Of late we Americans have discovered Yemen, thanks to a foiled terrorist and the recognition of a burgeoning Al Qaeda camp in that country. The front page of the New York Times today has a story about Yemen, complete with map. But it fails to mention the one thing that will most impress you if you visit Yemen and it's a plant called qat. You can't fathom Yemen (or Somalia for that matter) if you don't understand qat--no map can quite explain its influence on politics, culture and the economy.
If you land in Aden or Sanaa, you will notice people with a chipmunk like bulge in their cheek and the unique slewing movement of the jaw that characterizes the qat user. By chewing lots and lots of the tender leaves of this nondescript plant, one experiences a very mild amphetamine-like high. Alas, this does not translate into a super-industrious nation with a tremendous work ethic and high productivity. It translates instead into a nation where 80% of people spend many hours a day chewing qat and a nation whose ground water is rapidly drying up because 80% of water by some estimates is being used for qat cultivation. A Yemeni friend I grew up with once explained to me that mornings in Yemen are spent planning and day-dreaming about the afternoon qat session (and good luck to you in transacting serious business after one), and the actual session takes care of the rest of the day. Qat sessions are intensely social: men sitting on mattresses, bolsters for their backs and knees, a big pile of leaves in front of them, hot tea and cold water being served, and animated discussions taking place. The world's problems are soon solved in that room. After several hours, things turn quiet and contemplative (the Hour of Solomon, as it is known) and at last the session is over. Alas, no brilliant solutions actually emerge; nothing but hot air comes out of the room.
Qat is grown in Ethiopia (where I spent my years until early adulthood--my parents were schoolteachers from India hired to work there), Yemen and other highland areas and is popular all over East Africa. As children, our trips back to India during the holidays involved a stop in Aden, a fascinating city best described as an oven carved out of volcanic rock, albeit an oven that was a duty-free haven. My novel, CUTTING FOR STONE (Knopf), has my protagonist, Sister Mary Joseph Praise saying the following about Aden when she finally disembarks after a terrible sea voyage from India and after a prolonged quarantine of her ship anchored outside Aden (an experience which no doubt colors her perception):
" . . . from the sailors on the Calangute she had gathered one could hardly go anywhere in the world without stopping in Aden.The port's strategic location has served the British military. Now its duty-free status made it the place to both shop and find one's next ship. Aden was gateway to Africa; from Africa it was gateway to Europe. To Sister Mary Joseph Praise it looked like the gateway to hell. The city was at once dead and yet in continuous motion, like a blanket of maggots animating a rotting corpse. . . "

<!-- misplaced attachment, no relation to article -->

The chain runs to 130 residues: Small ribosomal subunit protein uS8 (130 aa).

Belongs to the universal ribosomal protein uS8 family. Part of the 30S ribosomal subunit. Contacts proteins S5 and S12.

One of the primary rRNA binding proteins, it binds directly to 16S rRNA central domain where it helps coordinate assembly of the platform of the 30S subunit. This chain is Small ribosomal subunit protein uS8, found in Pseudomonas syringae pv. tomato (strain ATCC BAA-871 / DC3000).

My own memory, I must say before I get angry letters, is more charitable to Aden than hers. I recall as a child landing with my parents, emerging from a DC3 into the stifling heat, and eventually finding shade in a cool and sophisticated hotel. I recall too that from the hotel there was a tiled walkway, with a Rolex watch symbol embedded in the tile, and if you followed this trail it led you to a duty-free shop. My father bought a Rolex there in 1957 or so, an entry level model (and yet an expensive purchase for him), with a face so small that these days it looks more like a woman's watch. The dial is now yellowed but it still runs and ever since he gave the watch to me, I wear it proudly. In a world of glittering, diamond-studded Rolexes and other such timepieces, this humble watch generates attention from the cognoscenti-- I have been stopped more than once and given a short treatise on the provenance of this watch. I know nothing about watches except how to tell time, and I am proud to be one of the few analog people left in a digital world; but it does allow me to tell the the story of my father, Aden and the duty-free store. (N.B.: Rolex, if you read this, you can send me a free diamond-crusted one but please don't mind if I continue to wear the old one--it is truly priceless.)
Sadly, despite oil and other resources, Yemen seems stuck. I recall being told by a Yemeni shopkeeper in Addis Ababa that but for qat, Aden could have been a great cosmopolitan city, another Paris or Beirut, to use his words. I don't know about that. But I do know that what Yemen has become now in the eyes of the world--a country in the news for the worst possible reasons-- has to have some connection with qat, which is the economy and yet which hamstrings the economy, a plant that energizes while paradoxically producing societal apathy.
So if we are trying to understand how former Guantanamo Bay prisoners sent to Yemen managed to escape from a 'high-security' prison to now lead a newly vitalized Al Qaeda cell in Yemen, I don't doubt that money and qat opened some doors.
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